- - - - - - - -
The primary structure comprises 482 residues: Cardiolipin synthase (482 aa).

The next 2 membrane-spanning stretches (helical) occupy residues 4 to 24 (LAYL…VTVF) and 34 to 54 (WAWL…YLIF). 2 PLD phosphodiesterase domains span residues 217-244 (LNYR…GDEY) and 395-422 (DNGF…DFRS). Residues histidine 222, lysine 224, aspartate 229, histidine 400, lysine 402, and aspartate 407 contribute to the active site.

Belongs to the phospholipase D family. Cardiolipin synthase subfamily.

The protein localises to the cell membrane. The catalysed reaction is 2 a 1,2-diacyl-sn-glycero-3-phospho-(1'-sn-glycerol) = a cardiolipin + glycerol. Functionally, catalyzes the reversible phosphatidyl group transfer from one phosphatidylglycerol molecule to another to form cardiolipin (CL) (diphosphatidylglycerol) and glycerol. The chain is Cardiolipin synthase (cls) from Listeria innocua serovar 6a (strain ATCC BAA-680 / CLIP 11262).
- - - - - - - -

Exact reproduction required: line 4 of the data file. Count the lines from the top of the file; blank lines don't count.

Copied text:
The protein localises to the cell membrane. The catalysed reaction is 2 a 1,2-diacyl-sn-glycero-3-phospho-(1'-sn-glycerol) = a cardiolipin + glycerol. Functionally, catalyzes the reversible phosphatidyl group transfer from one phosphatidylglycerol molecule to another to form cardiolipin (CL) (diphosphatidylglycerol) and glycerol. The chain is Cardiolipin synthase (cls) from Listeria innocua serovar 6a (strain ATCC BAA-680 / CLIP 11262).